Adaptive Web Design Makes UMI Mobile Friendly

United Medical Industries – a Miami-based biomedical waste disposal service better known as “UMI” – recently completed a series of additions and upgrades to UmiWaste.com intended to increase their online visibility to medical waste generators across Florida by expanding their accessibility across the Mobile Web. The goal of UMI’s hands-on president Jose Yero was to make their W3C standards-compliant HTML5/CSS3 website more “responsive”, which in the latest web development lingo means optimizing the largest number of viewer experiences by flexibly tailoring the presentation of content to assure easy reading and simple navigation across the broadest range of desktop, notebook, tablet and mobile devices and browsers.

“There are two basic schools of thought when in comes to delivering RWD [responsive web design],” explains Bruce Arnold, the Miami web developer retained by Yero for the original design and all upgrades to the site. “The ‘device-agnostic’ approach ignores device detection and relies on client-side CSS media queries combined with so-called fluid grids [web page layouts] and flexible images. The ‘device-aware’ approach, on the other hand, relies on device detection via DDRs [device description repositories], PHP and jQuery (Javascript). My take is to use media queries, fluid layouts and images sized as percentages when needed, but for truly responsive web design reliable device detection is necessary.”

To accomplish that for UmiWaste.com, Arnold installed a comprehensive WURFL DDR to enable server-side device detection linked to a capabilities database and – unlike CSS media queries – allow a common base of content to be formatted for a specific device (e.g. Amazon Kindle or Apple iPhone), platform (e.g. Android or iOS) or browser (e.g. Opera Mobile or Safari) without placing any extra load on tablet or smartphone CPUs. For not-so-smart mobile phones – or roughly 75% of the Mobile Web marketplace – this also allows URL redirection to a new bilingual (Spanish/English) W3C mobileOK “minipage” which even older cell phones with microbrowsers like Openwave or Obigo can handle.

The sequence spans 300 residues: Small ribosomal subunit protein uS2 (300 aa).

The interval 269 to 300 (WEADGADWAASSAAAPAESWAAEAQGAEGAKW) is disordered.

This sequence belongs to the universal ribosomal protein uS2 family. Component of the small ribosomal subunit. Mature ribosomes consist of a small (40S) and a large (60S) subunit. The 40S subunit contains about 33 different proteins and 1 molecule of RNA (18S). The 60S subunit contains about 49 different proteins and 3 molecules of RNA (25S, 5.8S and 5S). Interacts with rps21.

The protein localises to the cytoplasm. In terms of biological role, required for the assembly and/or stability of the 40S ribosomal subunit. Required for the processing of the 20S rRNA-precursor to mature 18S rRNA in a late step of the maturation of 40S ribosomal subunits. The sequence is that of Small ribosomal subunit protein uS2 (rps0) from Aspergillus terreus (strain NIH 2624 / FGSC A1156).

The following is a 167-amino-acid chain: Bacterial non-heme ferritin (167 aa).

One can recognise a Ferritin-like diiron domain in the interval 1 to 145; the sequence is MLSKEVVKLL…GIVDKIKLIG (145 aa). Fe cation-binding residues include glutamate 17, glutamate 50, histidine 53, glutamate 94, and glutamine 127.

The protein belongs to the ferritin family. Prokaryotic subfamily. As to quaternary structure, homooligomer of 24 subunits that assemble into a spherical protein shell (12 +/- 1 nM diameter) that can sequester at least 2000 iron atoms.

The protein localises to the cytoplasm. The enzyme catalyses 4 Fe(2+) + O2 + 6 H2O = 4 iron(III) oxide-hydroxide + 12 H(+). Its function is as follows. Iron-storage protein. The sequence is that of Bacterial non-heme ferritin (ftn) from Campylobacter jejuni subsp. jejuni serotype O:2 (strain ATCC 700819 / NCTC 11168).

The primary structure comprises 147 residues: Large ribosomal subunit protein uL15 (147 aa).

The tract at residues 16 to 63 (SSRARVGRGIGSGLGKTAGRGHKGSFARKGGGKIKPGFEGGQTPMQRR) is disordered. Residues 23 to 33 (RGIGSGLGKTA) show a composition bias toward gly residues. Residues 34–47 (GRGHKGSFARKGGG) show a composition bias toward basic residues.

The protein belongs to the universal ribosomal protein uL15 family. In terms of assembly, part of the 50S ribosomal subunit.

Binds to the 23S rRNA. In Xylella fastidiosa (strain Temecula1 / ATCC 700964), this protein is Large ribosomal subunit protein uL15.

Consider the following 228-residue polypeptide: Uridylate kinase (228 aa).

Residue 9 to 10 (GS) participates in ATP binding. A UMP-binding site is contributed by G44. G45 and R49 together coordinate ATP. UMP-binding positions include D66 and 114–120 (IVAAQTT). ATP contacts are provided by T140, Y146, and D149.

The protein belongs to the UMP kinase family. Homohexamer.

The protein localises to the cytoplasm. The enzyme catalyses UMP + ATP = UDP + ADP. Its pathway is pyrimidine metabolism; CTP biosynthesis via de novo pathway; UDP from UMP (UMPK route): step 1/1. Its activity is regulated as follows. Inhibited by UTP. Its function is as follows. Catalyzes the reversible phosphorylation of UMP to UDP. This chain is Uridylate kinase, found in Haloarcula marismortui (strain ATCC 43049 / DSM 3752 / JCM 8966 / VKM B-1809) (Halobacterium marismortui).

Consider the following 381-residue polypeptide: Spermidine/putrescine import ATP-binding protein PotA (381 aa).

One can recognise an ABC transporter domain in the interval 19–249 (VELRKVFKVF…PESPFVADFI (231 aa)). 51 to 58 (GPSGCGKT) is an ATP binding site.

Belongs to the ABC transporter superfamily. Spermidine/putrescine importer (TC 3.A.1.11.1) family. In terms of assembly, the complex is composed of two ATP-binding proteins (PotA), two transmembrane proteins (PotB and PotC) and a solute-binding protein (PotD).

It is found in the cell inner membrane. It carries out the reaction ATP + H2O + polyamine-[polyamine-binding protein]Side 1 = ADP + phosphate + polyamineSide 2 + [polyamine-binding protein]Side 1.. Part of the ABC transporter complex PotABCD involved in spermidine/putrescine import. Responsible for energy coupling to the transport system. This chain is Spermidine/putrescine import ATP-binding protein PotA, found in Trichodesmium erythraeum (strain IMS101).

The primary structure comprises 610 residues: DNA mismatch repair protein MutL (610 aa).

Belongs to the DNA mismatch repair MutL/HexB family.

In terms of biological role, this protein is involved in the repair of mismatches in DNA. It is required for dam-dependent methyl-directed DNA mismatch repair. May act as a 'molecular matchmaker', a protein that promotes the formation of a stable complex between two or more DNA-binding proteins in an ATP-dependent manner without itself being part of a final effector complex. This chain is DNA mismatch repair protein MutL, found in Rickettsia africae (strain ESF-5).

UMI is not the only company taking the device-aware approach to responsive web design. According to a recent Smashing Magazine op-ed by Ronan Cremin and Luca Passani entitled “Server-Side Device Detection…“:

“While many designers embrace the flexible nature of the Web, with device detection you can fine-tune the experience to exactly match the requirements of the user and the device they are using. This is often the main argument for device detection – it enables you to deliver a small contained experience to feature phones, a rich JavaScript-enhanced solution to smartphones and a lean-back experience to TVs, all from the same URL… This is the reason why Facebook, Google, eBay, Yahoo, Netflix and many other major Internet brands use device detection [and] why Twitter recently abandoned its client-side rendering approach in favor of a server-side model.”

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